2. Communities

On of the goals of the program is to reach out into the community and spread IMG_1823the word. Share your passion with others. Think about it like passing on the Olympic torch, it’s not the fire that matters, it’s the feeling you pass on that makes it something special. If you love sharing and telling people about interesting things, then use your passion and brush up your skills by engaging in community activities such as user groups, student workshops…

3. To think that one step further than the rest

You are committing to activities and tasks and seeing no paycheck in return. But you wouldn’t even think of asking for one, because your return on your investment is so much more in the long term and you know that.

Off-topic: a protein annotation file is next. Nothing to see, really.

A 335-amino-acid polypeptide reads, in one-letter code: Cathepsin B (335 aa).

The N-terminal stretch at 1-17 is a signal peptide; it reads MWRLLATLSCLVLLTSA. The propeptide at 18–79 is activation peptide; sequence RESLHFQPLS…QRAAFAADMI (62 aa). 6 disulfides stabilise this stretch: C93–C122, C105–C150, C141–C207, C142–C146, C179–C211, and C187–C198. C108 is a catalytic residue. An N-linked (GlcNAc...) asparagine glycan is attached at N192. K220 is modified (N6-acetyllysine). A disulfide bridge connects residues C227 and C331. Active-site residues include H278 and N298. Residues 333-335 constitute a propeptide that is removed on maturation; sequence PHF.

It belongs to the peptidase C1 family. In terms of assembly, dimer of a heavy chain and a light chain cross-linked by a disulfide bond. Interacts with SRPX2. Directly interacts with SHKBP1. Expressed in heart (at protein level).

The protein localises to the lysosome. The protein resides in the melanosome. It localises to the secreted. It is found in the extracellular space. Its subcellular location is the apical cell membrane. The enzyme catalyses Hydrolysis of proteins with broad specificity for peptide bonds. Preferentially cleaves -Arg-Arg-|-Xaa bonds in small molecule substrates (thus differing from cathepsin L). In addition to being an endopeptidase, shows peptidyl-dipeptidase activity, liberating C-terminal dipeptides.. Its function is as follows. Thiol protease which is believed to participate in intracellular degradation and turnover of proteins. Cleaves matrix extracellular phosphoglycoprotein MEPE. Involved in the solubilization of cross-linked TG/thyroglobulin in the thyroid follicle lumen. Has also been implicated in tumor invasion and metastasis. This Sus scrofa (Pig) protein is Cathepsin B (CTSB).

do we do? And again “it depends”. Usually some kind of community work is involved. A lot of MSPs run user groups, do presentations and workshops for their peers, participate or mentor for the Microsoft Imagine Cup… The limit is basically your imagination. You can’t do anything wrong. It’s a great chance to test out your skills, form your personality and basically do a lot of self marketing.

Depending on where you are, your integration into your local Microsoft ecosystem may be different. You could have a two level hierarchy where MSPs are self-organized through Senior MSPs, but usually the hierarchy comes together at the ADE – the academic developer evangelist or academic relations manager (again depending on your location). He is your primary link to Microsoft, he’ll help you where he can. But with time you’ll build IMG_1824up your own network of contacts within the mother ship.